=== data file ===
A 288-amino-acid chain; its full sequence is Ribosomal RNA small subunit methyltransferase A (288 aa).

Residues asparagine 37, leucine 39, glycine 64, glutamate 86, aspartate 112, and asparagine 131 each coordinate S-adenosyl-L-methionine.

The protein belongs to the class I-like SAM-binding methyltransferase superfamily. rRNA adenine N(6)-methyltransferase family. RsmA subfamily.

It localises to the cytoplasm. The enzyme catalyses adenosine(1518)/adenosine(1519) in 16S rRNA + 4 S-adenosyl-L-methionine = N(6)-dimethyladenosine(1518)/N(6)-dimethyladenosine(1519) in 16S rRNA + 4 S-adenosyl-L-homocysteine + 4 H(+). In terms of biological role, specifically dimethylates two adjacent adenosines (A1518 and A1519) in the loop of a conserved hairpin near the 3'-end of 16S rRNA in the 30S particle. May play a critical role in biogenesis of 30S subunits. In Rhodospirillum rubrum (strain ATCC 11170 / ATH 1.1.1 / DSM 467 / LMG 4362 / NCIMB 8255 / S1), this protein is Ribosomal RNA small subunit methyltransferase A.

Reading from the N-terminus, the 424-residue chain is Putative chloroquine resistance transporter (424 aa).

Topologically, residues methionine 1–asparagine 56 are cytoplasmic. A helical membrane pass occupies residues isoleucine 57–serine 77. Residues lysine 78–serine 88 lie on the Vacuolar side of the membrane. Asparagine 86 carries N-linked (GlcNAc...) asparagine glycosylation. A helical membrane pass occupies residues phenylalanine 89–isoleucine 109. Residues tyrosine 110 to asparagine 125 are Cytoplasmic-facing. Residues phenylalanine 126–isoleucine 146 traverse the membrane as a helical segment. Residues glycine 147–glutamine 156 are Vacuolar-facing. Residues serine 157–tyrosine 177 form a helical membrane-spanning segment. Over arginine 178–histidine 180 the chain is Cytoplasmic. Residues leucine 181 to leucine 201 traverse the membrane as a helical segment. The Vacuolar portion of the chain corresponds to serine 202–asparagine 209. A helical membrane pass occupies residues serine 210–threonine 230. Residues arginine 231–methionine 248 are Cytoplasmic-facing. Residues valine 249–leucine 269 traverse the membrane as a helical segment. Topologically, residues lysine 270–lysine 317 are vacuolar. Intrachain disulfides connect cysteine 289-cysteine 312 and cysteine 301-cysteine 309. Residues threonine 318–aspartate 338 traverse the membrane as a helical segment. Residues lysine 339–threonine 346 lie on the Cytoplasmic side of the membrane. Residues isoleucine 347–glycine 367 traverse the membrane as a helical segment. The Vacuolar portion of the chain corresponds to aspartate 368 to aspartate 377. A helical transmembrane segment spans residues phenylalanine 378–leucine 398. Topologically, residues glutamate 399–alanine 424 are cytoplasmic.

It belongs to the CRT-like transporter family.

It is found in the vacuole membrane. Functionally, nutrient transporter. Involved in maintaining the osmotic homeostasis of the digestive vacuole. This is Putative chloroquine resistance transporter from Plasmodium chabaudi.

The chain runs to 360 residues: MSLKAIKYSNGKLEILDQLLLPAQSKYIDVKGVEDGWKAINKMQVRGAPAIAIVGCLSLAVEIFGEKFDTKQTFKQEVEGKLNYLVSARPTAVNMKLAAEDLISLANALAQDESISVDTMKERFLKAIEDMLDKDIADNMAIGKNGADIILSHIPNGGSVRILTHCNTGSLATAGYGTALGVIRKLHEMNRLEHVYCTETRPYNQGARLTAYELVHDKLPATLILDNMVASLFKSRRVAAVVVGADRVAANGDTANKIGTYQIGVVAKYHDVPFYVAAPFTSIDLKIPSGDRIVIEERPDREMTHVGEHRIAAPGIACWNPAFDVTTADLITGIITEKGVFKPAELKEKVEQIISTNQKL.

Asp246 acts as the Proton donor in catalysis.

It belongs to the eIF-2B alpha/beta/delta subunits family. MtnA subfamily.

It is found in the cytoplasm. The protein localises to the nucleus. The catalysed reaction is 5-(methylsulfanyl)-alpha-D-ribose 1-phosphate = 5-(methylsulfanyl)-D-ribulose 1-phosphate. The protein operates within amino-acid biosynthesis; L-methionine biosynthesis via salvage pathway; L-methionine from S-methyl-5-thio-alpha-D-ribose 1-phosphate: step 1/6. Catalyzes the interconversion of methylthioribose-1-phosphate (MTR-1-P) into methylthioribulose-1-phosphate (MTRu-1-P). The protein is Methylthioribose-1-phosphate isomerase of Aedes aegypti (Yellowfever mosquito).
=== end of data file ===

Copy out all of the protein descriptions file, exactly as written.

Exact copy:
A 288-amino-acid chain; its full sequence is Ribosomal RNA small subunit methyltransferase A (288 aa).

Residues asparagine 37, leucine 39, glycine 64, glutamate 86, aspartate 112, and asparagine 131 each coordinate S-adenosyl-L-methionine.

The protein belongs to the class I-like SAM-binding methyltransferase superfamily. rRNA adenine N(6)-methyltransferase family. RsmA subfamily.

It localises to the cytoplasm. The enzyme catalyses adenosine(1518)/adenosine(1519) in 16S rRNA + 4 S-adenosyl-L-methionine = N(6)-dimethyladenosine(1518)/N(6)-dimethyladenosine(1519) in 16S rRNA + 4 S-adenosyl-L-homocysteine + 4 H(+). In terms of biological role, specifically dimethylates two adjacent adenosines (A1518 and A1519) in the loop of a conserved hairpin near the 3'-end of 16S rRNA in the 30S particle. May play a critical role in biogenesis of 30S subunits. In Rhodospirillum rubrum (strain ATCC 11170 / ATH 1.1.1 / DSM 467 / LMG 4362 / NCIMB 8255 / S1), this protein is Ribosomal RNA small subunit methyltransferase A.

Reading from the N-terminus, the 424-residue chain is Putative chloroquine resistance transporter (424 aa).

Topologically, residues methionine 1–asparagine 56 are cytoplasmic. A helical membrane pass occupies residues isoleucine 57–serine 77. Residues lysine 78–serine 88 lie on the Vacuolar side of the membrane. Asparagine 86 carries N-linked (GlcNAc...) asparagine glycosylation. A helical membrane pass occupies residues phenylalanine 89–isoleucine 109. Residues tyrosine 110 to asparagine 125 are Cytoplasmic-facing. Residues phenylalanine 126–isoleucine 146 traverse the membrane as a helical segment. Residues glycine 147–glutamine 156 are Vacuolar-facing. Residues serine 157–tyrosine 177 form a helical membrane-spanning segment. Over arginine 178–histidine 180 the chain is Cytoplasmic. Residues leucine 181 to leucine 201 traverse the membrane as a helical segment. The Vacuolar portion of the chain corresponds to serine 202–asparagine 209. A helical membrane pass occupies residues serine 210–threonine 230. Residues arginine 231–methionine 248 are Cytoplasmic-facing. Residues valine 249–leucine 269 traverse the membrane as a helical segment. Topologically, residues lysine 270–lysine 317 are vacuolar. Intrachain disulfides connect cysteine 289-cysteine 312 and cysteine 301-cysteine 309. Residues threonine 318–aspartate 338 traverse the membrane as a helical segment. Residues lysine 339–threonine 346 lie on the Cytoplasmic side of the membrane. Residues isoleucine 347–glycine 367 traverse the membrane as a helical segment. The Vacuolar portion of the chain corresponds to aspartate 368 to aspartate 377. A helical transmembrane segment spans residues phenylalanine 378–leucine 398. Topologically, residues glutamate 399–alanine 424 are cytoplasmic.

It belongs to the CRT-like transporter family.

It is found in the vacuole membrane. Functionally, nutrient transporter. Involved in maintaining the osmotic homeostasis of the digestive vacuole. This is Putative chloroquine resistance transporter from Plasmodium chabaudi.

The chain runs to 360 residues: MSLKAIKYSNGKLEILDQLLLPAQSKYIDVKGVEDGWKAINKMQVRGAPAIAIVGCLSLAVEIFGEKFDTKQTFKQEVEGKLNYLVSARPTAVNMKLAAEDLISLANALAQDESISVDTMKERFLKAIEDMLDKDIADNMAIGKNGADIILSHIPNGGSVRILTHCNTGSLATAGYGTALGVIRKLHEMNRLEHVYCTETRPYNQGARLTAYELVHDKLPATLILDNMVASLFKSRRVAAVVVGADRVAANGDTANKIGTYQIGVVAKYHDVPFYVAAPFTSIDLKIPSGDRIVIEERPDREMTHVGEHRIAAPGIACWNPAFDVTTADLITGIITEKGVFKPAELKEKVEQIISTNQKL.

Asp246 acts as the Proton donor in catalysis.

It belongs to the eIF-2B alpha/beta/delta subunits family. MtnA subfamily.

It is found in the cytoplasm. The protein localises to the nucleus. The catalysed reaction is 5-(methylsulfanyl)-alpha-D-ribose 1-phosphate = 5-(methylsulfanyl)-D-ribulose 1-phosphate. The protein operates within amino-acid biosynthesis; L-methionine biosynthesis via salvage pathway; L-methionine from S-methyl-5-thio-alpha-D-ribose 1-phosphate: step 1/6. Catalyzes the interconversion of methylthioribose-1-phosphate (MTR-1-P) into methylthioribulose-1-phosphate (MTRu-1-P). The protein is Methylthioribose-1-phosphate isomerase of Aedes aegypti (Yellowfever mosquito).